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Open Farm GoodBowl (Dry)

Karan French

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Karan French
Karan French

Karan French

Senior Researcher

Karan is a senior researcher at the Dog Food Advisor, working closely with our in-house pet nutritionist, Laura Ward, to give pet parents all the information they need to find the best food for their dog.

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Updated: May 24, 2024

Verified by Laura Ward

Laura Ward

Laura Ward

Pet Nutritionist

Laura studied BSc (Hons) Animal Science with an accreditation in Nutrition at the University of Nottingham, before working for eight years in the pet food and nutrition industry.

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Laura Ward

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Our Verdict

Rating:
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Open Farm GoodBowl dry dog food is made up of three recipes which all receive the Dog Food Advisor second highest rating, 4.5-stars.

Pros
  • 100% traceable ingredients
  • Ethically sourced ingredients
  • Non-GMO ingredients
  • High-quality protein
  • Human-grade
Cons
  • Expensive

The product line includes three dry dog foods.

Each recipe includes its AAFCO nutrient profile: Growth (puppies), Maintenance (adult), All Life Stages, Supplemental or Unspecified.

Recipe and Label Analysis

Open Farm GoodBowl Wild-Caught Salmon and Brown Rice was selected to represent the other products in the line for a detailed recipe and nutrient analysis.

Open Farm GoodBowl Wild-Caught Salmon and Brown Rice

Estimated Dry Matter Nutrient Content

27.8%

Protein

13.3%

Fat

50.9%

CarbsCarbohydrates

Salmon, menhaden fish meal, peas, fava beans, milo, brown rice, sunflower oil (preserved with mixed tocopherols), oats, flaxseed, natural flavor, dicalcium phosphate, coconut oil, salt, vitamins (vitamin E supplement, vitamin A supplement, niacin supplement, calcium pantothenate, riboflavin supplement, thiamine mononitrate, vitamin B12 supplement, pyridoxine hydrochloride, folic acid), minerals (zinc proteinate, iron proteinate, copper proteinate, manganese proteinate, selenium yeast, calcium lodate), l-threonine, taurine, dried chicory root, pumpkin, carrots, choline chloride, rosemary extract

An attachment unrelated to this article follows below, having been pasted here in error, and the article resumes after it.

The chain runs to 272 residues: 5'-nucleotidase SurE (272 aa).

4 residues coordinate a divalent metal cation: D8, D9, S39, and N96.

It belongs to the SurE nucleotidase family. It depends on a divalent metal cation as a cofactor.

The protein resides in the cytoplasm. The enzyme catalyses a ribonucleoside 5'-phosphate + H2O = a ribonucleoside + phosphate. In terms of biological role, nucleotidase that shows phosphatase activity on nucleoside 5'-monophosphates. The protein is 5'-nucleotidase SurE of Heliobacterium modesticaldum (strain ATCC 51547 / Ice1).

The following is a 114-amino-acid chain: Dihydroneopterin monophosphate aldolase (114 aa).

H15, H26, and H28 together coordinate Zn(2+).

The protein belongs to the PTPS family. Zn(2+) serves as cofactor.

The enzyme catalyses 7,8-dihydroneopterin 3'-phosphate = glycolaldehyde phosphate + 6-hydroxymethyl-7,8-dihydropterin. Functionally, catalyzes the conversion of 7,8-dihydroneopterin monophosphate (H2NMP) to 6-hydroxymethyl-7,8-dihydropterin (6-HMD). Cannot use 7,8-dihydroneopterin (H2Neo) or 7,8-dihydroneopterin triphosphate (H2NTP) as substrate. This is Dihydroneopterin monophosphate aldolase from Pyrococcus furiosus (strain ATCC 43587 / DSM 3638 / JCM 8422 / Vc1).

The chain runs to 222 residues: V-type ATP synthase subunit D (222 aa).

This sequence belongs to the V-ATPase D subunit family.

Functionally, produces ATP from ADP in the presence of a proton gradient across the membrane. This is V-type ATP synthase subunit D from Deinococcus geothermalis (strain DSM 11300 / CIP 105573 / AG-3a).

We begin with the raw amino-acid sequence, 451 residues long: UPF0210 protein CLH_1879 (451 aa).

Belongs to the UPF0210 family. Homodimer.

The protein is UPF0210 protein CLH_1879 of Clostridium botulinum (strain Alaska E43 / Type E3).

Fiber (estimated dry matter content) = 4.5%

Red denotes any controversial items

Estimated Nutrient Content
Method Protein Fat Carbs
Guaranteed Analysis 25% 12% NA
Dry Matter Basis 28% 13% 51%
Calorie Weighted Basis 25% 29% 46%

Ingredients Analysis

The first ingredient is salmon. Salmon is an oily marine and freshwater fish not only high in protein but also omega 3 fatty acids, essential oils needed by every dog to sustain life.

The second ingredient is menhaden fish meal. Because it is considered a meat concentrate, fish meal contains almost 300% more protein than fresh fish itself.

Menhaden are small ocean fish related to herring. They’re rich in protein and omega-3 fatty acids. What’s more, in their mid-depth habitat, menhaden are not exposed to mercury contamination as can be typical with deep water species.

This item is typically obtained from the “clean, dried, ground tissue of undecomposed whole fish and fish cuttings” of commercial fish operations.1

The third ingredient is peas. Peas are a quality source of carbohydrates. And like all legumes, they’re rich in natural fiber.

However, peas contain about 25% protein, a factor that must be considered when judging the meat content of this dog food.

The fourth ingredient is fava beans, legumes naturally high in dietary fiber and other healthy nutrients.

However, beans contain about 25% protein, a factor that must be considered when judging the meat content of this dog food.

The fifth ingredient is milo. Milo is another name for sorghum, a starchy cereal grain with a nutrient profile similar to corn.  

Since it is gluten-free and boasts a smoother blood sugar behavior than other grains, milo can be considered a quality non-meat ingredient.

The sixth ingredient is brown rice, a complex carbohydrate that (once cooked) can be fairly easy to digest. However, aside from its natural energy content, rice is of only modest nutritional value to a dog.